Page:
This is the last post in a four-part series detailing evidence of fraud in four academic papers co-authored by Harvard Business School Professor Francesca Gino. It is worth reiterating two things. First, to the best of our knowledge, none of Gino’s co-authors carried out or assisted with the data collection for the studies in this series. Second, in this effort we collaborated with a team of early career researchers who have chosen to remain anonymous.
Part 4: Forgetting The Words
Gino, Kouchaki, & Casciaro (2020), Study 3a
"Why Connect? Moral Consequences of Networking with a Promotion or Prevention Focus"
Journal of Personality and Social Psychology
In this paper (.htm), the authors propose that being in a particular mindset affects how people feel about networking. The mindsets they investigated are known as "promotion focus" and "prevention focus". Promotion focus involves thinking about what one wants to do, while prevention focus involves thinking about what one should do . The authors predicted that people would feel worse about networking when in a "prevention focused" mindset.
Perhaps an easy way to remember the prediction: promotion-focus makes you more OK with self-promotion.
Here we focus on Study 3a. This study has a lot going on, and we will describe only what's relevant for spotting the fraud.
MTurk participants (N = 599) were asked to do a short writing task to induce a promotion mindset, a prevention mindset, or no mindset at all. They were randomly assigned to write about one of three things:
- A hope or aspiration (Promotion condition)
- A duty or obligation (Prevention condition)
- Their usual evening activities (Control condition)
Participants then rated, on 7-point scales, “the extent to which the situation you read about made you feel”: dirty, tainted, inauthentic, ashamed, wrong, unnatural, impure. The average of these seven items represents the key dependent variable in this post, and we will refer to it as “moral impurity”. Keep in mind that on these scales a 1 means that they saw nothing wrong with networking and a 7 means that they found networking to be maximally impure.
Finally, and critically for our purposes, participants were asked to list 5-6 words describing their feelings about the networking event. The researchers didn’t really care about these words. They did not even analyze them. But we will care a lot. And we will analyze them. A lot.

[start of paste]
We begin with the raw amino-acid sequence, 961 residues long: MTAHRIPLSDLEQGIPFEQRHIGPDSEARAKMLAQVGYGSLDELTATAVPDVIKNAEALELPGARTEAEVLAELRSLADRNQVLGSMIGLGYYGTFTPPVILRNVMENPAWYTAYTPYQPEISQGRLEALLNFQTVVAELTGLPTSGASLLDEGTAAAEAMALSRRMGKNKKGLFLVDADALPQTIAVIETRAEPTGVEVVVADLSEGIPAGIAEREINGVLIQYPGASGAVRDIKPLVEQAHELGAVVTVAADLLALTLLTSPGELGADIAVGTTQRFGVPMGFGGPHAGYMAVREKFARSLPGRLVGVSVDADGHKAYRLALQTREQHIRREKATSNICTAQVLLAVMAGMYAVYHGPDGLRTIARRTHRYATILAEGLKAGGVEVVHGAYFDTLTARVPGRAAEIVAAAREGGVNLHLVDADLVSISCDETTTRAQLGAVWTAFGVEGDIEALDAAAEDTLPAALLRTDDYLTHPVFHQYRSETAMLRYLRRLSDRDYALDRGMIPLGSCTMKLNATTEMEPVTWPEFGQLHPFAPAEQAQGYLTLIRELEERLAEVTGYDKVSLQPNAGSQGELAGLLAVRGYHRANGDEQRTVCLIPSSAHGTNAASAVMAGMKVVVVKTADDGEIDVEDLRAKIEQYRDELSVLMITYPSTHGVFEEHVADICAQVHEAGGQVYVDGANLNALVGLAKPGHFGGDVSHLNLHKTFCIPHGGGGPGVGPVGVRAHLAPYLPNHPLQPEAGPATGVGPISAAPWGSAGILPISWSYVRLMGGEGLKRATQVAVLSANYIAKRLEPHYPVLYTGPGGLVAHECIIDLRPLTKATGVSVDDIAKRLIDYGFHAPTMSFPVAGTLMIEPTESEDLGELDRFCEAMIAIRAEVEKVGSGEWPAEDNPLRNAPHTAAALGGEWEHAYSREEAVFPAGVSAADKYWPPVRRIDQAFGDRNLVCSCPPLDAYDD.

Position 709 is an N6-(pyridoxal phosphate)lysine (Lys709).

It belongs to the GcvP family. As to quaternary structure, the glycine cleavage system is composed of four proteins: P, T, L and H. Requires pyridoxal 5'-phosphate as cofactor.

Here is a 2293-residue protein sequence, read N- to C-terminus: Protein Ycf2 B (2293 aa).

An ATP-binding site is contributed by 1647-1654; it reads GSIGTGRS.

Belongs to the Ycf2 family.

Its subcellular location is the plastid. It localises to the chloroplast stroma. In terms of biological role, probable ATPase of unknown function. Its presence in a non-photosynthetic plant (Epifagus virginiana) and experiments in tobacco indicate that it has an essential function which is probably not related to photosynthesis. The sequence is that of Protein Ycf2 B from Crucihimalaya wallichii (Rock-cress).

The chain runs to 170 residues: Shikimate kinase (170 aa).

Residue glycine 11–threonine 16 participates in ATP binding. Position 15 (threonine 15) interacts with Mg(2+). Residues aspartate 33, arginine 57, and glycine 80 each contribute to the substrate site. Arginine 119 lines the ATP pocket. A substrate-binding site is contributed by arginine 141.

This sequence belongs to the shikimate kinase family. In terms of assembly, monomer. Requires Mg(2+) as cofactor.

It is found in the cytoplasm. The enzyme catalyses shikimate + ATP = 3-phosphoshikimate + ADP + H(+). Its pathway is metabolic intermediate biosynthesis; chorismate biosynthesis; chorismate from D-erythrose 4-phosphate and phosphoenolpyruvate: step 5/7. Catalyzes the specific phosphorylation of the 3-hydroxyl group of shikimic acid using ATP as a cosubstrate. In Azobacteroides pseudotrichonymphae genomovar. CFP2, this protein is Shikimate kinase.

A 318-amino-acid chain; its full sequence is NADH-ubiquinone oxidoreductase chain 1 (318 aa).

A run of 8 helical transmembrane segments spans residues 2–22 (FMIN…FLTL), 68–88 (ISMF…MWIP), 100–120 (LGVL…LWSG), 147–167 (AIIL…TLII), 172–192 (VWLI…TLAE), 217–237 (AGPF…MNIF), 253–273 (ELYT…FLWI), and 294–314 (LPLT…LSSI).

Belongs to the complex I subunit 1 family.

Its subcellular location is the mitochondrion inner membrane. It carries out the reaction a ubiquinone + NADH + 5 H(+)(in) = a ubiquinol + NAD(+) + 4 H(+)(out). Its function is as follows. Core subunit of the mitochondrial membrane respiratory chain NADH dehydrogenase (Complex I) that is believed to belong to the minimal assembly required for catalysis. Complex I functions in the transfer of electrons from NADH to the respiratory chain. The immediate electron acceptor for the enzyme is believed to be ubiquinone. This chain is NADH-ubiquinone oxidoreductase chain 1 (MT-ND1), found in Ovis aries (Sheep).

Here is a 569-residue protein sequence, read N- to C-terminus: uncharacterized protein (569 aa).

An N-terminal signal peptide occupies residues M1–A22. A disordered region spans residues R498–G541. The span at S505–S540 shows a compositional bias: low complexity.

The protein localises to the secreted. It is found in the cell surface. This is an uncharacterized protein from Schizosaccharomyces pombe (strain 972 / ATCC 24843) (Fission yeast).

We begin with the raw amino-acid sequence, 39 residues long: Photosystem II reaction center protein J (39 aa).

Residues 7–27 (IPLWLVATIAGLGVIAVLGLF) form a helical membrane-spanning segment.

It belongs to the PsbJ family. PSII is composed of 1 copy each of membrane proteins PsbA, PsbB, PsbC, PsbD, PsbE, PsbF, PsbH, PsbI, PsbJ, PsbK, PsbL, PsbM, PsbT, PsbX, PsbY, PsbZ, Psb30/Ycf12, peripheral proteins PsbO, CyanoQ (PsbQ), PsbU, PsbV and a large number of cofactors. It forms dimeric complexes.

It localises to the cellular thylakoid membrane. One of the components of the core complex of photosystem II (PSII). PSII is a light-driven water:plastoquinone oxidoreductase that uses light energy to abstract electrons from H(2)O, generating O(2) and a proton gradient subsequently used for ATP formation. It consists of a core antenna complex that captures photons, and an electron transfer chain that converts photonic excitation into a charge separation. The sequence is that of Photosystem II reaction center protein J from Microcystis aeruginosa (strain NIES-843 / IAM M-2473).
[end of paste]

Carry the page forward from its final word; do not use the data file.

Average scores on the 7-item moral impurity measure differed significantly across conditions, F(2, 596) = 17.69, p < .0000001. As predicted, participants felt more impure about the networking event in the Prevention condition than in the Promotion condition.
The top row shows a participant who provided a ‘1’ to all the impurity items. This participant didn’t feel at all dirty, tainted, inauthentic, etc., by being at the networking event. The words they wrote were positive as well: Comfortable, Accepted, Belonging, etc.
Positive ratings, positive words. Makes sense.
The Moral Impurity Ratings
This plot shows the average moral impurity rating for every participant in the study.
In the Control condition (on the left), we see that 92 participants gave 1.0s; they indicated feeling not at all impure on any of the scale items. We don't know how many 1.0s to expect, but it seems reasonable that many participants would answer in this way. There is arguably nothing intrinsically dirty or inauthentic about befriending co-workers.
But now take a look at the Prevention condition (in the middle). In this condition, which the authors predicted to elicit higher (more impure) ratings, there were way fewer 1.0s. Instead, there were many 2.0s and 3.0s.
This seems strange. These are averages of seven ratings. The simplest and most common 2.0 is obtained when all seven ratings are 2s. While it does not (to us) seem surprising for many people to answer 1 to every item on the scale, it does seem surprising (to us) for so many people to answer 2 or 3 to every item on the scale, to feel a little bit dirty, and a little bit inauthentic, and a little bit ashamed, etc. Indeed, there were very few 2.0s and 3.0s in the other two conditions.